Africa is 60 Miles from Hollywood (in the movies) (Jul, 1931)

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Africa is 60 Miles from Hollywood (in the movies)


If you think the title of this article is rather far-fetched, you’re doing an injustice to Hollywood’s cleverest location managers, whose special brand of geography, not taught in the public schools, crowds Alaska, Ireland, Honolulu and Holland within the bounds of the state of California. FRANCE is 20 miles from the South Seas, the Sahara Desert adjoins Holtville, California, and the dykes of Holland leak into Long Beach.

Crazy geography? Not a bit of it. It may not be according to conventional maps, but it suits the producers of movies with foreign settings. And as far as the talkies are concerned, the Steppes of Russia are only 40 miles from Hollywood and the haunts of cannibal head-hunters even closer than that.

Of course, these bits of foreign countries are used for movie purposes only. Politically, they’re part of the state of California. In the office of Fred Harris, locations manager for Paramount, there are 35,000 photographs of settings which can be used in representing foreign scenes.

A company actually shooting a foreign film abroad encounters too many difficulties in most instances to make the venture worth while. The absence of high voltage electrical lines and enormous costs of transportation and salaries make it advisable to use such California locations—and there are more than 35,000 of them—as are available.

In California every foreign scene—from the snow clad Alps to the jungles of South Africa—can be reproduced, with one exception: the rivers run upside down. That is not literally true, of course, but so many streams run underground around Hollywood that location managers often are driven frantic searching for streams that can be made to look the counterpart of others on the other side of the world.

From Hollywood one need travel only 60 miles to reach Africa, 90 miles to Alaska, 45 miles to the Canadian coast, 37 miles to reach English hills, 15 miles to the French Riviera, 35 miles to Holland, 37 miles to the hills of Ireland, 45 miles to Italian lake resorts, 35 miles to the Mexican coast and 45 miles to Tripoli. Oddly, midwestern towns near Sonora, 600 miles distant, are further from Hollywood than Siberia, 500 miles away at Truckee.

Victorville, in San Bernardino county, probably has been the background for as many exterior movie scenes as any other city in the world. Without moving the cameras other than to turn them around, there may be recorded on celluloid vistas of green fields, a river bordered with densely growing trees, and desert with drifting sands and sage brush and Joshua trees (desert palms). Nearby, the same cameras may record dry lakes and pyramid-like buttes which give an Egyptian touch, and valleys bordered by towering mountains. During the winter Alpine snow scenes are available.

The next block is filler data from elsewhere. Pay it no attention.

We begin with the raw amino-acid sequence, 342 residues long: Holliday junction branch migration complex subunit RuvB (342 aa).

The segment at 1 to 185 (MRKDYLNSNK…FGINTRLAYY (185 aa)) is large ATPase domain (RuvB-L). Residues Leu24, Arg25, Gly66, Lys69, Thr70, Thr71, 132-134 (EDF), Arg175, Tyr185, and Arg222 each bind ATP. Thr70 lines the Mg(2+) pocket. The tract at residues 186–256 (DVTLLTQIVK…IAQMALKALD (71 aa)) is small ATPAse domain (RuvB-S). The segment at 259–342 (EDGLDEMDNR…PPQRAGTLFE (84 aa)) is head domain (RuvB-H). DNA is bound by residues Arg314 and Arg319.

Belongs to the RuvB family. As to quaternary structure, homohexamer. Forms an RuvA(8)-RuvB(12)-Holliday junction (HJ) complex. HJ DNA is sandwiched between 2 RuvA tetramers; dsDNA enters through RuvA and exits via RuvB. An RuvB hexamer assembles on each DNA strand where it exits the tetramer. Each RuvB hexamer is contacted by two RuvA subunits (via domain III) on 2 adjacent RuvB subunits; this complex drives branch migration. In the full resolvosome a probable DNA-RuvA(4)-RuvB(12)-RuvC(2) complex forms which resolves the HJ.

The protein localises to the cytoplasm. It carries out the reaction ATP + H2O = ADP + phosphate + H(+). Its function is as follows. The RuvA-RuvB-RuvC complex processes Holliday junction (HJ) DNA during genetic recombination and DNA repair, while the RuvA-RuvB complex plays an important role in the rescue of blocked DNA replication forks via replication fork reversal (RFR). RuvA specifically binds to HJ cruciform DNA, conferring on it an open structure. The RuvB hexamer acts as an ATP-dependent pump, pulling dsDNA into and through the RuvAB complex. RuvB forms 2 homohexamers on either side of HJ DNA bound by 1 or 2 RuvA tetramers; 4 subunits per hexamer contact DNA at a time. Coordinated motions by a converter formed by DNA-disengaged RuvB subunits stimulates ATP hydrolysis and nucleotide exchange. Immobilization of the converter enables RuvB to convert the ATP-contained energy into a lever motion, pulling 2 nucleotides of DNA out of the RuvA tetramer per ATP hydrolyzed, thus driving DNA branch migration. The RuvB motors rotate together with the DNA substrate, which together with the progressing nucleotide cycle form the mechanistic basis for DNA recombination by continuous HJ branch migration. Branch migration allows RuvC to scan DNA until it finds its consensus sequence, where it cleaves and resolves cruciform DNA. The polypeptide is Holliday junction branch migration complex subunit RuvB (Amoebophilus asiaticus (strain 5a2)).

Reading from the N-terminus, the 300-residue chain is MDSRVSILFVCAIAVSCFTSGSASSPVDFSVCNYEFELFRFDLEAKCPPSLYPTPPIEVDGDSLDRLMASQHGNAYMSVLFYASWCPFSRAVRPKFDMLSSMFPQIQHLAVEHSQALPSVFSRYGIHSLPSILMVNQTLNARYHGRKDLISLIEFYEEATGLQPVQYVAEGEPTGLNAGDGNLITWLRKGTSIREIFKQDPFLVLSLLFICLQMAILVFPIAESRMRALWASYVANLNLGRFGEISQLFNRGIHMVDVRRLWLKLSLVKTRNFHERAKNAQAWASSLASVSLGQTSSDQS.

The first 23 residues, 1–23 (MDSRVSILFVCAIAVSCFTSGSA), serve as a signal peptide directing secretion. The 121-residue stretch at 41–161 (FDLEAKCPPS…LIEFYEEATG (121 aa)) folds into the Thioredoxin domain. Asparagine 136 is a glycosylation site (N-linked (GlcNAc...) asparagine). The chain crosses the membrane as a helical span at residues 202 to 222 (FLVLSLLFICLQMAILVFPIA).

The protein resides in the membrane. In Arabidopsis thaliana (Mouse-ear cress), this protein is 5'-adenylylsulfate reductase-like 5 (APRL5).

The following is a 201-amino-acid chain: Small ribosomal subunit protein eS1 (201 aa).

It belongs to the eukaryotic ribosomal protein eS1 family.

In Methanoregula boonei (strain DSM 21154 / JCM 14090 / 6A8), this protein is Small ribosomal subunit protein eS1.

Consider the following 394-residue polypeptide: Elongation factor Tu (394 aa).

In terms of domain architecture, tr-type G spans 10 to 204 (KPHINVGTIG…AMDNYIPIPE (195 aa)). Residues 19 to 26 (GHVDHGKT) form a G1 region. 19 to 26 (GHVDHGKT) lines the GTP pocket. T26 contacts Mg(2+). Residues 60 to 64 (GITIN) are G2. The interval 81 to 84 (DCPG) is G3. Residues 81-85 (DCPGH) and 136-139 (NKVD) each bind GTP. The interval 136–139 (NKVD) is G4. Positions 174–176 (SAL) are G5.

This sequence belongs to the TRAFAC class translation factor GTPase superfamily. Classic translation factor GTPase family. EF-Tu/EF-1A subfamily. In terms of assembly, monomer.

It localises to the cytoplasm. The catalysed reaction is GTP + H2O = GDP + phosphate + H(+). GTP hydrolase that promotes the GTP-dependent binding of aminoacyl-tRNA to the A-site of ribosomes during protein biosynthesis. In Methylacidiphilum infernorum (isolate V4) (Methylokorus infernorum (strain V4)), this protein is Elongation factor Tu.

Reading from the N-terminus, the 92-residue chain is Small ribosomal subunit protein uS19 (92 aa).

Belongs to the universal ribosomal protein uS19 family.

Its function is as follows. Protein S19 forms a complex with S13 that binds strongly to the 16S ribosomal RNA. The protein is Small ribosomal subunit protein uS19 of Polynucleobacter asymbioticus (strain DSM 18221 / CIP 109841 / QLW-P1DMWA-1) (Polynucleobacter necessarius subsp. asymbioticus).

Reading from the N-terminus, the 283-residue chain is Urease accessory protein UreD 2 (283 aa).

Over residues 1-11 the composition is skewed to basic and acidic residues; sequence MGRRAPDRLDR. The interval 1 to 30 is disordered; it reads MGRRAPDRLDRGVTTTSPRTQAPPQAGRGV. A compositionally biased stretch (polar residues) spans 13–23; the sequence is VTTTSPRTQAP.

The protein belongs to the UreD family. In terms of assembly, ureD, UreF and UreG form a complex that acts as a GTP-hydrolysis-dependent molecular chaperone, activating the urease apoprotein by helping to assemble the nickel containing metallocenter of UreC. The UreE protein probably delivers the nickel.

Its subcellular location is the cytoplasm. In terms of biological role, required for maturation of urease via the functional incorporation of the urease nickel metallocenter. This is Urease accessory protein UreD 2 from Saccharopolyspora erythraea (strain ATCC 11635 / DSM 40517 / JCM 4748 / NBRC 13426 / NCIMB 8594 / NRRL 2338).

But how are these locations found?

Suppose a studio should decide on a picture with the locale to be laid in France. An assistant director calls the location manager.

“This is Bill Blank speaking, George. We must have a French location next Monday; the French Riviera. What have you close by?”

This is an easy one for the location manager, who will reply, “French Riviera is 30 minutes from the studio at the Santa Monica palisades. Good bye”.

Another phone rings. A second assistant-director wants exteriors on the Sahara desert, and the location manager sends him to the Imperial Valley.

Another assistant director wants the locale in the South Seas. He is directed to the isthmus on Catalina Island, or the crescent-curved, rock-bound Laguna beach.

In Hollywood and on nearby locations pageants of all nations and all times are produced. Recently on two movie “ranches”— so called only because they were large areas of land outside the city—I witnessed the filming of a street battle during the French revolution, and of a Chinese town hard by a river bank. In both cases from the “camera angle” along side the cameraman I could see the hills of North Hollywood forming the skyline behind the scenes.

As the “shooting” of the Chinese pictures continued, on a nearby set, perched on the dry branches of a papier-mache tree, a sparrow warbled its greetings to the spring.

Without painstaking research, no foreign picture of consequence could be filmed in California; and without much greater expense than the run-of-the-mill picture warrants, a company cannot be carried to a foreign country. Therefore, research specialists, writers, photographers, and, in some cases, engineers visit foreign scenes and record in picture and drawing those scenes to be reproduced.

In preparing for the “Call of the Flesh” a scenarist spent six months in Spain, gathering atmospheric material—and searching for a Spanish police-patrol of about eighty years ago. When it finally was located, the patrol proved to be a small one-horse wagon with a simple iron cage on top. But the vehicle belonged to a museum and could not be sent to Hollywood. So the scenarist made exact measurements, sketched the patrol from various angles and wrote a complete description so it could be reproduced. Later, when it was shown in the Seville market place none could have distinguished it from the original.